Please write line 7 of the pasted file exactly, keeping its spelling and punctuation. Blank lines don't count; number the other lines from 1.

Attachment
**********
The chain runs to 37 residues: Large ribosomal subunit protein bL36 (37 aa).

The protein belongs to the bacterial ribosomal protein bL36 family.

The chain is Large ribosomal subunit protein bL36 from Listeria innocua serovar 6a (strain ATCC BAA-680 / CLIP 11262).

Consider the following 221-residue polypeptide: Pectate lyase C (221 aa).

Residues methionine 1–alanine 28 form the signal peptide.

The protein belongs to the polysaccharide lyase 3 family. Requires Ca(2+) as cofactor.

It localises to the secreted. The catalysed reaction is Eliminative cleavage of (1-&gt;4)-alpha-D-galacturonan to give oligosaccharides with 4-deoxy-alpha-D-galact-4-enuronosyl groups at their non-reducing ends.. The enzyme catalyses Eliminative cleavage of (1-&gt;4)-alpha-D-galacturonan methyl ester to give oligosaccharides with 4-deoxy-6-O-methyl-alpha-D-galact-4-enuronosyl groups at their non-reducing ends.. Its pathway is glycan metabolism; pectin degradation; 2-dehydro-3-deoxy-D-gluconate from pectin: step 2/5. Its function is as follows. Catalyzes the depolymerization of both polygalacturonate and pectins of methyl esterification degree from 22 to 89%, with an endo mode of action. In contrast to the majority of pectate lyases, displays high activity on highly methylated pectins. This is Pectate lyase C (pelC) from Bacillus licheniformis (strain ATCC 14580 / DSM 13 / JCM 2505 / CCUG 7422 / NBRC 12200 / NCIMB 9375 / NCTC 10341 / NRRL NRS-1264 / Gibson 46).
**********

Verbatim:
It localises to the secreted. The catalysed reaction is Eliminative cleavage of (1-&gt;4)-alpha-D-galacturonan to give oligosaccharides with 4-deoxy-alpha-D-galact-4-enuronosyl groups at their non-reducing ends.. The enzyme catalyses Eliminative cleavage of (1-&gt;4)-alpha-D-galacturonan methyl ester to give oligosaccharides with 4-deoxy-6-O-methyl-alpha-D-galact-4-enuronosyl groups at their non-reducing ends.. Its pathway is glycan metabolism; pectin degradation; 2-dehydro-3-deoxy-D-gluconate from pectin: step 2/5. Its function is as follows. Catalyzes the depolymerization of both polygalacturonate and pectins of methyl esterification degree from 22 to 89%, with an endo mode of action. In contrast to the majority of pectate lyases, displays high activity on highly methylated pectins. This is Pectate lyase C (pelC) from Bacillus licheniformis (strain ATCC 14580 / DSM 13 / JCM 2505 / CCUG 7422 / NBRC 12200 / NCIMB 9375 / NCTC 10341 / NRRL NRS-1264 / Gibson 46).